Houston’s productivity on the football field wasn’t where he wanted it to be, however.

Ultimately I feel like it wasn’t the best fit for me, just that system,” Houston told Heavy. 

So, after four years and earning a bachelor’s degree in Education Sciences, Houston entered the transfer portal in January of 2021 in hopes of doing more in his final year of collegiate football. It was then that he got a call from Pro Football Hall of Famer and Jackson State University head coach Deion Sanders.

Sanders had taken over as the head coach at JSU in 2020 and wanted Houston to be a part of the new regime at the HBCU (Historically Black Colleges and Universities) located in Jackson, Mississippi.

“At first when I talked to them, I was hesitant, because it was the only FCS school I was talking to at the moment,” Houston told Heavy. “I didn’t know if I really wanted to go that route. I had kind of warmed up to the idea, but I wasn’t sold in my own head [yet].”

However, once Houston visited JSU and got to speak with Coach Sanders in person, he was sold on the idea of joining a program that is trying to do big things on and off the field.

Hearing Coach [Sanders] just kind of talk – when I was on the visit – talk about life, why he was there, and his methodology and what he wanted to do, and how he wanted to bring HBCUs back on the map, I automatically agreed with him. I felt like it was really important for this to happen,” Houston said. 

So, Houston transferred to Jackson State. From there, the Jackson State coaching staff wanted to utilize Houston to his fullest potential, which included a position change.

“Coach Prime [Deion Sanders] thought that I had the ability to blitz and get after the quarterback at linebacker, so one day he decided to put me at d-end, and I kind of balled out, really, at practice.”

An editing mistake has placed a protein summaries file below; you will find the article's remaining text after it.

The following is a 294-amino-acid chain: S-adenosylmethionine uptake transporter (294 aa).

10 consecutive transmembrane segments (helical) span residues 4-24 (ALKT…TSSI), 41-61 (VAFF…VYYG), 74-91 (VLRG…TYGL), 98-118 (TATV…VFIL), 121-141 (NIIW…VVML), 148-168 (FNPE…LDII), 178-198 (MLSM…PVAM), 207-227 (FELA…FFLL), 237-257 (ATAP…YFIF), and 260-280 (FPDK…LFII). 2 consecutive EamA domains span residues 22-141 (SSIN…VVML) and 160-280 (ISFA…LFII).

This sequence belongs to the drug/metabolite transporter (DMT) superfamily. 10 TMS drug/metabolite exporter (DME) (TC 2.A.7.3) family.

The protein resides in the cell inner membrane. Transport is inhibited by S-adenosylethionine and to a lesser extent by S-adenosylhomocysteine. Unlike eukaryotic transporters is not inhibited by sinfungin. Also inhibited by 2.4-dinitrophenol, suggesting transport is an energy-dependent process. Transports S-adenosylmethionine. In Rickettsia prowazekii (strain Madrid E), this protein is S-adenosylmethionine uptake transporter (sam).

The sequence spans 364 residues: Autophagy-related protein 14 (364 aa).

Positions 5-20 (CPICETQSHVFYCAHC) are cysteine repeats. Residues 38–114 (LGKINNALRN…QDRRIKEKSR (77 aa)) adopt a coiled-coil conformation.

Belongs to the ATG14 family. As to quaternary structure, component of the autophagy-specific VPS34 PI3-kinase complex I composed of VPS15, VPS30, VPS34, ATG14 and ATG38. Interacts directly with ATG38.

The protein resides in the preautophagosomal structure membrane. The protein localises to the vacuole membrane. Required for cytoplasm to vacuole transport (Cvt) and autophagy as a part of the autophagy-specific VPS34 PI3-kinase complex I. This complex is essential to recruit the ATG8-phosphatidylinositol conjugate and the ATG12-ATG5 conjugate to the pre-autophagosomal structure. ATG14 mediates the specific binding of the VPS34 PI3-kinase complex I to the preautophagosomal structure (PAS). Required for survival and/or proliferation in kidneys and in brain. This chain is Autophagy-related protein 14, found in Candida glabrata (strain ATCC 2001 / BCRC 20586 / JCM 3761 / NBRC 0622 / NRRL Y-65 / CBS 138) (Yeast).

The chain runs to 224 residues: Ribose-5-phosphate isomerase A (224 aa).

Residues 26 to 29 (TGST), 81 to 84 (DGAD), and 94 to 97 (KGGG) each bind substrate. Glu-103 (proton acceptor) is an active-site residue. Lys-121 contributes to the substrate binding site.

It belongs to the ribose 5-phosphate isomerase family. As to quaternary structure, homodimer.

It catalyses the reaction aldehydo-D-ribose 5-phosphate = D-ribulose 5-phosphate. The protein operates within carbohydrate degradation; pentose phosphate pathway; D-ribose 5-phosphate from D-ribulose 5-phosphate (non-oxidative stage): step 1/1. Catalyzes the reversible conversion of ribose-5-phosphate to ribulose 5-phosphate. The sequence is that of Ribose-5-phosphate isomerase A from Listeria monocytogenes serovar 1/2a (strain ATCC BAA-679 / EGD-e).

It was after a stretch of about three practices following his switch to defensive end that JSU’s head coach sat down with Houston and asked him to permanently transition to defensive end. With a lot of trust in his coaches, Houston was willing to do it. And boy, did it pay off.

During the 2021 season, Houston recorded 52 tackles, 24.5 tackles for loss, 16.5 sacks, 7 forced fumbles, 2 fumble recoveries, 1 interception and 2 defensive touchdowns, per the school’s website. Houston was named first-team All-SWAC, STATS FCS All-American, and FCS Coaches All-American for his efforts. JSU finished the 2021 season with an 11-2 record, and the program was crowned the SWAC champions for the first time since 2007.

“I feel like I made one of the best decisions of my life going to Jackson State,” Houston said. 


Houston’s Draft Stock: What It Would Mean to Join Chiefs

There’s no guarantee that Houston’s name will be called by any NFL team during the 2022 NFL draft. Houston — 6-foot-1, 241 pounds — is considered a Day 3 prospect who can make an impact in the league as a special-teamer/pass-rush specialist, per NFL Media.